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martes, 3 de abril de 2018

Supreme Court delivers Trump victory on mandatory overtime law

Piece by piece, by gradually overturning laws and ruling executive orders unconstitutional, former President Barack Obama’s “legacy” is being systematically eroded. The U.S. Supreme Court is just the latest government entity to upend Obama’s liberal agenda, this time by reversing a 2011 Labor Department decision that granted overtime pay to service advisors from the automobile industry.

Classic Obama overreach

In a classic example of federal overreach, the Obama administration ignored a 1966 amendment to the Fair Labor Standards Act (FLSA) which exempted “any salesman, partsman, or mechanic primarily engaged in selling or servicing automobiles” from mandatory overtime pay by arguing that service advisors are not salesmen or service technicians. Since then, a series of legal proceedings followed and resulted in conflicting lower court rulings and two Supreme Court cases.

The 5-4 decision with a conservative majority considers service advisors or the employees at auto dealerships who greet customers and advise them on vehicle maintenance and repairs, exempt from overtime pay is noteworthy because it defines how much authority presidents have to interpret the FLSA. If the court had instead ruled to affirm Obama’s “procedurally defective” interpretation, 18,000 car dealerships would be liable for back pay to tens of thousands of their employees.

This retroactive overtime pay is precisely what Hector Navarro sought in 2012 when he sued Encino Motorcars, and the 9th Circuit Court of Appeals agreed with the service advisor based upon the Labor Department’s decision one year earlier. However, in 2014 the Supreme Court heard an appeal from the dealership and overturned the holding — only to have the highly liberal, San Francisco-based 9th Circuit again rule in favor of service advisors when the case returned to their jurisdiction, arguing that these auto workers neither sold cars nor serviced them.

Finally, the Supreme Court agreed to hear a second appeal from Encino Motors and ruled on Monday that service advisors are exempt from mandatory overtime pay. Justice Clarence Thomas explained the majority’s ruling:

A service adviser is obviously a “salesman.” The ordinary meaning of “salesman” is someone who sells goods or services, and service advisors “sell [customers] services for their vehicles.” Service advisors are also “primarily engaged in . . . servicing automobiles.” If you ask the average customer who services his car, the primary, and perhaps only, person he is likely to identify is his service advisor.

Representing the minority opinion, Justice Ruth Bader Ginsburg dissented, arguing that the service advisors at Encino Motorcars “work regular hours, 7 a.m. to 6 p.m., at least five days per week, on the dealership premises. Their weekly minimum is 55 hours.” She was joined by Justices Stephen G. Breyer and Elena Kagan.

As Chief Justice John G. Roberts Jr. and Justices Anthony M. Kennedy, Samuel A. Alito Jr., Neil M. Gorsuch and Thomas argue, it is absurd to argue that service advisors are not in the business of selling parts and services, and Congress’s intent was always to exempt these and other “managerial employees” from the overtime mandate. The 1966 congressional amendment provided a narrow exception for “any salesman, partsman or mechanic” who is “primarily engaged in selling or servicing automobiles.”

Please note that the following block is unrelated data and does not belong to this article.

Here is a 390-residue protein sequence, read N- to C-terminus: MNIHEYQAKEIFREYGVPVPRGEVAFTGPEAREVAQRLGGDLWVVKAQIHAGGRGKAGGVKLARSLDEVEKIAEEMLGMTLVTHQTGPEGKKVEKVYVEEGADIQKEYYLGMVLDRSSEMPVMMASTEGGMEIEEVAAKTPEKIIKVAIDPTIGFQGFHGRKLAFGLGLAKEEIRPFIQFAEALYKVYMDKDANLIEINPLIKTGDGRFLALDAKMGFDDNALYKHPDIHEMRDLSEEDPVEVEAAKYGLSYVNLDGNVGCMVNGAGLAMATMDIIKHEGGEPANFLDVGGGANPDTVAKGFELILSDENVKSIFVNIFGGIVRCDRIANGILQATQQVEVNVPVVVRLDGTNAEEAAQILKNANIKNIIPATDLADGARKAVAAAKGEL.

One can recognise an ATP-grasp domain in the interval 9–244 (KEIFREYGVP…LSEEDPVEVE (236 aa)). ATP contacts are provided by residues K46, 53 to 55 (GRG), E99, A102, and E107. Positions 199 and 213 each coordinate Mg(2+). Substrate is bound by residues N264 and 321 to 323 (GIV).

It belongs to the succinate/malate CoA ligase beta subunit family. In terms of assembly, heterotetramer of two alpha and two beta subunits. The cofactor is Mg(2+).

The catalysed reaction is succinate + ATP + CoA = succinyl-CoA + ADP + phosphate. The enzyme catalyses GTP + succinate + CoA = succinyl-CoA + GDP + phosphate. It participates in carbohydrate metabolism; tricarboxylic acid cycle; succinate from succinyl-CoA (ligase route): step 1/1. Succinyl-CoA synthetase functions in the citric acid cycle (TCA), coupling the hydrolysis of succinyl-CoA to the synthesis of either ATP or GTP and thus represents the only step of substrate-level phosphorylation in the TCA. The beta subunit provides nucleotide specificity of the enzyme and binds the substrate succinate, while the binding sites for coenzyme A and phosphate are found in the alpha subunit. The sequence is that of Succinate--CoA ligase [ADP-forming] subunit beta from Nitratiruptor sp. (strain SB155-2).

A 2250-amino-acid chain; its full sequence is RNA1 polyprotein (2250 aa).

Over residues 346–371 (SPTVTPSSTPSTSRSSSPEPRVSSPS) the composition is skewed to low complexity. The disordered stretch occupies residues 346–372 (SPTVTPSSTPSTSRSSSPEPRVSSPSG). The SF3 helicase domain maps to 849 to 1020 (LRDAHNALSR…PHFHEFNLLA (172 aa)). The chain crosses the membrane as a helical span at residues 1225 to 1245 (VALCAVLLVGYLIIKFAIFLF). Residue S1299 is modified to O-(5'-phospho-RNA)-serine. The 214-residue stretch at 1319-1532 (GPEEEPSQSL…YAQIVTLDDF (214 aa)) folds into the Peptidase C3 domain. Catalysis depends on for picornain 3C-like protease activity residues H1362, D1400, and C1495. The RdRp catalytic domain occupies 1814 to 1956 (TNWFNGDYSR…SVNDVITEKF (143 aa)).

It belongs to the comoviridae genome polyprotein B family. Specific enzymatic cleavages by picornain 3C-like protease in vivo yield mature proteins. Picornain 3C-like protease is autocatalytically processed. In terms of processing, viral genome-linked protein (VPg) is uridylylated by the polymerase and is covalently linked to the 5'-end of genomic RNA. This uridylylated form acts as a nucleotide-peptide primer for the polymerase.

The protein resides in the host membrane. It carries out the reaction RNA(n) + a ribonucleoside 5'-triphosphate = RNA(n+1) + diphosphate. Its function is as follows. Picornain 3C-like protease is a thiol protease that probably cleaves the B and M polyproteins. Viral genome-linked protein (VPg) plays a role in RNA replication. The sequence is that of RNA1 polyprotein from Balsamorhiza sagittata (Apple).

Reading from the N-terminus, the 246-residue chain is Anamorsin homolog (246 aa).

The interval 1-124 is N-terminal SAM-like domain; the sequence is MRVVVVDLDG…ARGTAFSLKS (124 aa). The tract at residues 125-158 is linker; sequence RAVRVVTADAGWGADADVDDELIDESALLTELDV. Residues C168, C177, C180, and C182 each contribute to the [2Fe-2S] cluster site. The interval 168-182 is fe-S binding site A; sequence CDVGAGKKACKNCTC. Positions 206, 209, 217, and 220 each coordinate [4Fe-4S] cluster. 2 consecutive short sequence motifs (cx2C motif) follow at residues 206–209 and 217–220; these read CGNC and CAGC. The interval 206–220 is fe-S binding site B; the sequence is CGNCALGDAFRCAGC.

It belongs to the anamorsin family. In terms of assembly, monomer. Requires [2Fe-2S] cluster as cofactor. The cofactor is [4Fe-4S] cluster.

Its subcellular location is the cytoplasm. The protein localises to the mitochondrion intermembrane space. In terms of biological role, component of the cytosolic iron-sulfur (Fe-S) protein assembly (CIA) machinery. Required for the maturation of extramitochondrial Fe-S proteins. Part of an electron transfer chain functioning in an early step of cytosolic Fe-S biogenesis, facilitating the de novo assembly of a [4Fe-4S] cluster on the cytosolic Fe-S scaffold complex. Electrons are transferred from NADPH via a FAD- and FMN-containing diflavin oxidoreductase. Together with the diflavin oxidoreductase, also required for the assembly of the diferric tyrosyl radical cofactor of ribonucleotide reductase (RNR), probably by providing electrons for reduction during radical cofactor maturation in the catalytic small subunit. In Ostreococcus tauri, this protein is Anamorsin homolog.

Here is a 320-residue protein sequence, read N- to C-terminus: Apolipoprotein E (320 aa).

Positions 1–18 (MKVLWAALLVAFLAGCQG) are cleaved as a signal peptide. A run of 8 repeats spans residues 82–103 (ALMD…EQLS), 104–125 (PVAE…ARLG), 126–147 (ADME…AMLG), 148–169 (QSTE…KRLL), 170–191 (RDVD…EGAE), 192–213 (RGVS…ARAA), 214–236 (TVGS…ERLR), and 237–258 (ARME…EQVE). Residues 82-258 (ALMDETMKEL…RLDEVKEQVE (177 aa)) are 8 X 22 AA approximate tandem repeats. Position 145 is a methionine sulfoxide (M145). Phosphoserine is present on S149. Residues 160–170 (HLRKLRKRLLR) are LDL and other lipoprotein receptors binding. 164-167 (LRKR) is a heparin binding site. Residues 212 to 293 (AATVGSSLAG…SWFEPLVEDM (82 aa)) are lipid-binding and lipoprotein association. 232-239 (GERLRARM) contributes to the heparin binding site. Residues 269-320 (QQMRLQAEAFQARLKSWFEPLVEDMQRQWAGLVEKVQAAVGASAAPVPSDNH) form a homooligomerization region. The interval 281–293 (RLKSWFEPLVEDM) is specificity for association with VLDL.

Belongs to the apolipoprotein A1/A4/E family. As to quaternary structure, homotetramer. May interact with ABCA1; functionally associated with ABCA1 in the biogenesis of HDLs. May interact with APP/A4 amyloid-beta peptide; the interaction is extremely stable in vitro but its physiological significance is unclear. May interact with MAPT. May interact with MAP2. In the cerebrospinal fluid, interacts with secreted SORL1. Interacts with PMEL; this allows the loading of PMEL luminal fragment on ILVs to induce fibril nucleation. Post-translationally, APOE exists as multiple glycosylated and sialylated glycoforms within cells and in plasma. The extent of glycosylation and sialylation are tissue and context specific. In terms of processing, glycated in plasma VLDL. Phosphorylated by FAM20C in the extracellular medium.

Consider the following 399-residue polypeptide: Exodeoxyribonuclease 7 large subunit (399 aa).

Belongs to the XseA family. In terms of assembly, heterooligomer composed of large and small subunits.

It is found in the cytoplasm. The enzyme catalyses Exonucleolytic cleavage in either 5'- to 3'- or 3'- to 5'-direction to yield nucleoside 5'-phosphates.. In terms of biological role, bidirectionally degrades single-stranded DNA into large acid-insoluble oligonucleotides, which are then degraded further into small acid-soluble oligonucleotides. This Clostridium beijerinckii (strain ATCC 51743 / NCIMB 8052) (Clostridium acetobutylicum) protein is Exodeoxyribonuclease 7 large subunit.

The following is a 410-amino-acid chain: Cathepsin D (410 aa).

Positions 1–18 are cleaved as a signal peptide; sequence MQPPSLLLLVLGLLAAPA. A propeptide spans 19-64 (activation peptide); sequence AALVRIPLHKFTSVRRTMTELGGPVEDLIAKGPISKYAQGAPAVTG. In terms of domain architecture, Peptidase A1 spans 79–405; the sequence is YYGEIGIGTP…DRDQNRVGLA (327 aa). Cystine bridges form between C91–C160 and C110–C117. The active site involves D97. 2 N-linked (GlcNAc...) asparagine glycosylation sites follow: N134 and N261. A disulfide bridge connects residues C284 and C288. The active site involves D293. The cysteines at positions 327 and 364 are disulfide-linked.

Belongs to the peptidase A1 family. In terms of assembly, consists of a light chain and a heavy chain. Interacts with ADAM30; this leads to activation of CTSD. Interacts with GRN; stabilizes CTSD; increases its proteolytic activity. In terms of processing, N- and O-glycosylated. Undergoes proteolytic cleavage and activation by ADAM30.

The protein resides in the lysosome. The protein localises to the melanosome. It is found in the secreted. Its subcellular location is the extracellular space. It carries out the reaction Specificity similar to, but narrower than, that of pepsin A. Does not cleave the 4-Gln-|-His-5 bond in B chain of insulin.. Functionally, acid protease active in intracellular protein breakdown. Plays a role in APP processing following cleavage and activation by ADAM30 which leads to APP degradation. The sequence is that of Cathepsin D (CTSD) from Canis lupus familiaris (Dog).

Splitting hairs

The incredibly liberal (and most overturned) 9th Circuit previously upheld Obama’s interpretation of the FLSA by insisting that the word “or” within a single sentence of act changed everything. Because service advisors were responsible for selling and servicing, the liberal judges from the 9th Circuit argued, they were exempted from the FLSA because it applied to selling or servicing.

Justice Sotomayor and the minority agreed with the lower court holding, writing:

Because service advisers neither sell nor repair automobiles, they should remain outside the exemption and within the act’s coverage.

Due to a conservative majority in the Supreme Court, however, common sense reigns. “[T]he use of ‘or’ to join ‘selling’ and ‘servicing’ suggests that the exemption covers a salesman primarily engaged in either activity,” Thomas wrote.

President Donald Trump is expected to continue rolling back Obama’s interpretation of overtime by completely rewriting labor rules. This includes Obama’s expansion of mandatory overtime pay to include anyone making up to $47,000, a reform that was overturned in 2016 by a Texas court. Previous administrations kept the overtime threshold at $23,000.

Car dealerships are already subject to a complex and restrictive regulatory burden, something that the Trump administration has pledged to address throughout multiple industries. Although unions oppose any reforms out of fear that employers will exploit their workers and misclassify their duties, businesses are applauding these changes because they contribute to flexible scheduling and wage management.

For conservatives who value freedom for employers to make their own policies about pay and overtime, this is great news. It is decisions like these that demonstrate why the economy under Trump is doing so well.


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